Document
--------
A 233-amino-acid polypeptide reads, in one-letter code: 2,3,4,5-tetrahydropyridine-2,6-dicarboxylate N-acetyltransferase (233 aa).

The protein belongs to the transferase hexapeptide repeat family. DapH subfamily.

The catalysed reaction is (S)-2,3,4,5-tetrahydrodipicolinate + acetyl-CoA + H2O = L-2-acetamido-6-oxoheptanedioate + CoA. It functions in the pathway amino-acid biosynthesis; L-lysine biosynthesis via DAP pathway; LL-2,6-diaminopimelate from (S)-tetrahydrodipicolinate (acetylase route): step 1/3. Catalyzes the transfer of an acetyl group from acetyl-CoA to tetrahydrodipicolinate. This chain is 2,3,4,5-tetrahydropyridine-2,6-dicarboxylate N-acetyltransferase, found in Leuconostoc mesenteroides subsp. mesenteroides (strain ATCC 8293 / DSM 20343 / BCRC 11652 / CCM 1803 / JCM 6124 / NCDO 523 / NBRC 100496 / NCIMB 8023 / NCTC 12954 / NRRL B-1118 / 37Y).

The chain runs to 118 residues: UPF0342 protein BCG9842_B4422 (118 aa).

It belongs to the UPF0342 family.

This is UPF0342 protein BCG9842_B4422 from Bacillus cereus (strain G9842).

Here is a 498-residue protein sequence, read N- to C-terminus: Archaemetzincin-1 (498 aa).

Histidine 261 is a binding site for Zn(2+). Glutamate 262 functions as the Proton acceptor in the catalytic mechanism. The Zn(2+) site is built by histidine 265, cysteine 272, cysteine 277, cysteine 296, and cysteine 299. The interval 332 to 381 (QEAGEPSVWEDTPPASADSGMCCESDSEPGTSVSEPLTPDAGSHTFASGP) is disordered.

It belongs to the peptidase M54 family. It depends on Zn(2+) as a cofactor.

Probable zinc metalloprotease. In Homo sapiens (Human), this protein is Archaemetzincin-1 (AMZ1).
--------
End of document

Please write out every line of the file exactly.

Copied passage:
A 233-amino-acid polypeptide reads, in one-letter code: 2,3,4,5-tetrahydropyridine-2,6-dicarboxylate N-acetyltransferase (233 aa).

The protein belongs to the transferase hexapeptide repeat family. DapH subfamily.

The catalysed reaction is (S)-2,3,4,5-tetrahydrodipicolinate + acetyl-CoA + H2O = L-2-acetamido-6-oxoheptanedioate + CoA. It functions in the pathway amino-acid biosynthesis; L-lysine biosynthesis via DAP pathway; LL-2,6-diaminopimelate from (S)-tetrahydrodipicolinate (acetylase route): step 1/3. Catalyzes the transfer of an acetyl group from acetyl-CoA to tetrahydrodipicolinate. This chain is 2,3,4,5-tetrahydropyridine-2,6-dicarboxylate N-acetyltransferase, found in Leuconostoc mesenteroides subsp. mesenteroides (strain ATCC 8293 / DSM 20343 / BCRC 11652 / CCM 1803 / JCM 6124 / NCDO 523 / NBRC 100496 / NCIMB 8023 / NCTC 12954 / NRRL B-1118 / 37Y).

The chain runs to 118 residues: UPF0342 protein BCG9842_B4422 (118 aa).

It belongs to the UPF0342 family.

This is UPF0342 protein BCG9842_B4422 from Bacillus cereus (strain G9842).

Here is a 498-residue protein sequence, read N- to C-terminus: Archaemetzincin-1 (498 aa).

Histidine 261 is a binding site for Zn(2+). Glutamate 262 functions as the Proton acceptor in the catalytic mechanism. The Zn(2+) site is built by histidine 265, cysteine 272, cysteine 277, cysteine 296, and cysteine 299. The interval 332 to 381 (QEAGEPSVWEDTPPASADSGMCCESDSEPGTSVSEPLTPDAGSHTFASGP) is disordered.

It belongs to the peptidase M54 family. It depends on Zn(2+) as a cofactor.

Probable zinc metalloprotease. In Homo sapiens (Human), this protein is Archaemetzincin-1 (AMZ1).